The street corner grocer’s mentality strikes again

Mr. Alan Greenspan, who headed the Federal Reserve, the U.S. central bank, for nearly twenty years, has recently committed an article in the Financial Times entitled “Frank-Dodd Fails to Meet test of our times.” (March, the 29th).

The Dodd-Frank Act is a several thousand page long jumble of 243 separate regulations, thought of as a financial overhaul. That it is not up to the task goes without saying. A couple of basic principles such as a prohibition of wagers on price fluctuations would have done a much better job and would have filled a mere five pages. If I say that Mr. Greenspan has “committed” a text on this subject, it is precisely because when criticizing the Dodd-Frank Act he doesn’t do it for any of the possible good reasons but on account of its very few merits.

Mr. Greenspan who ruled global finance from 1987 to 2006 puts forward the following argument: “if financial activity x is banned in the US, people who practice it, will go elsewhere.” Thirty years ago politicians stopped laughing at such ludicrous argument and most recently they have started taking it very seriously indeed.

Say, We, the People’s Representatives, vote a law prohibiting unsafe financial practices, or in current parlance: “practices inducing systemic risk”, i.e. increasing the probability that the whole economic system collapses. Now Mr. Greenspan comes along, saying: “Hey, there was money to be made there, and you’re suggesting in earnest someone else should be making it, instead of us?” and they then all exclaim: ” Oh Fiddledeesticks! Now that you mention it, it may not be such a great idea after all! ”

Aristotle had already noted that gold fever is a merchant’ professional disease – excusable as far as those of his kind are concerned – but against which ordinary citizens should be immunized. Yet, Greenspan’s irresponsible street corner grocer’s mentality has now become the thought of the day – in Brussels as well as in Washington.

The Dodd-Frank Act aims at making rating agencies accountable, which is, according to Mr. Greenspan, one of its further weaknesses because of its unexpected negative implications. In the past, rating agencies were content with issuing “opinions” like “AAA”, that is to say ” risk of default close to nil”, while the new law requires that they commit themselves a bit more: when they assign a credit risk score, they are now expected to “truly believe it”. Alas! Mr. Greenspan exclaims, see the negative consequences:

Shortly after the act’s passage in July 2010, Ford Motor Credit pulled its plans to issue a reported billion-dollar asset-backed security. It required a credit rating, which Ford could not obtain. One of the law’s provisions had made credit-rating organizations legally liable for their opinions about risks. To ensure the issuance of the ABS, the Securities and Exchange Commission in effect suspended the need for a credit rating.”

Time for a pause. Ford Motor Credit assembles a pool of auto loans up to one billion dollars in value. The raters, who by now engage their own responsibility, refuse to assess this security’s credit risk. This can only mean one thing: the pool is unadulterated junk. Following this, the SEC states that, well after all, rating is not that much of a necessity, and the security gets issued nevertheless.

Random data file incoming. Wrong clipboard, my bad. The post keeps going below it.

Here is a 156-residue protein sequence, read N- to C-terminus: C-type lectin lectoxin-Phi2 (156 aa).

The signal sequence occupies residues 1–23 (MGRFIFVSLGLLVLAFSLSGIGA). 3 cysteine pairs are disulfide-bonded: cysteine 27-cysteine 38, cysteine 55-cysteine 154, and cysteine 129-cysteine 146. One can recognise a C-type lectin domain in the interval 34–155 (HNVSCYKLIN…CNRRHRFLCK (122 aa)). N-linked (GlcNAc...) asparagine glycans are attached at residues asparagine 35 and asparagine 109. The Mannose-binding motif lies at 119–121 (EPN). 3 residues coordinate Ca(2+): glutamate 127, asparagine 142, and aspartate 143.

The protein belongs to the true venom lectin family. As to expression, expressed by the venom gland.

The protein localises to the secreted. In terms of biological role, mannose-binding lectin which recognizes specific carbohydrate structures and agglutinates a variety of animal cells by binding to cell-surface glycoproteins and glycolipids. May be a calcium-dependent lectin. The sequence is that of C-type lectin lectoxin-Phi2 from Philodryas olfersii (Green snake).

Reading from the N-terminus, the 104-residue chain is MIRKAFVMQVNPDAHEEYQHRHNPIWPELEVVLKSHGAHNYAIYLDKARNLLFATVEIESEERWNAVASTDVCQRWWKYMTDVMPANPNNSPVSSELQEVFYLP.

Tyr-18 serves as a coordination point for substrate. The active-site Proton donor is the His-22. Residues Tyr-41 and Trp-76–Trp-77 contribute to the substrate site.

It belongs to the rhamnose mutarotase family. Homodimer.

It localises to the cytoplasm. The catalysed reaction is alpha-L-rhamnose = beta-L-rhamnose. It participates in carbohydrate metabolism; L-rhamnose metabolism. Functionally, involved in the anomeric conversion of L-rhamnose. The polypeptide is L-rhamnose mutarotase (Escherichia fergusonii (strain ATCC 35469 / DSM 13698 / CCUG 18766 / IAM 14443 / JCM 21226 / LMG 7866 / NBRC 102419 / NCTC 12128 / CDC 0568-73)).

What does this all mean? This means that as the Dodd-Frank Act withdrew crass unaccountability from the rating agencies, the regulator of financial markets has gleefully stepped in and volunteers to carry the torch of crass unaccountability, saying: “What’s all that fuss about credit risk rating? Here’s our seal of approval!

Is this foolish laxity due to the new act, as Mr. Greenspan seems to imply? In other words, what has led the SEC to condone Ford Motor Credit for issuing that junk – as this is indeed the rating agencies’ implicit opinion? I am not privy to it, but it is not difficult to imagine: some sort of blackmail at employment by the Ford Motor Company.

Blackmail at employment is an attempt at infusing the street corner grocer’s mentality among employees or even cajoling them into gold fever. “It would be a heartbreak to close down the landmine plant,” they say… “Some others will only be to happy to make them if we don’t! ” This is one of the sacrosanct rules that Mr. Greenspan puts forward.

For nearly twenty years at the helm of the Fed, Mr. Greenspan has been the most influential person in global finance. He ruled it or – more often – abstained from regulating it. He tells us now, succumbing to his street corner grocer mentality: “Don’t let others make money that we could make”- and this, regardless of how harmful the activity in question, regardless of the degree of “systemic risk” that is injected into the economy by allowing it.

A few days ago I mentioned a letter calling for the ban on wagers on price fluctuations jointly sent by a coalition of organizations to the Commodity Futures Trading Commission (CFTC), the U.S. regulator of commodity futures markets, and I drew the attention on the massive presence of religious orders among the signatories of this letter. The merchants have returned to the temple as soon as we stopped paying attention and they’re now clogging the corridors in New York, Chicago, London and Brussels. Because of them Moses hit the roof, Aristotle screamed daredevil, Jesus Christ, the Lamb of God, turned into a rioting demonstrator. As noted, the Union of Sisters of the Presentation of the Blessed Virgin Mary have taken over the frontline. We can’t allow them to be there on their own.

(translation by Bénédicte Kibler)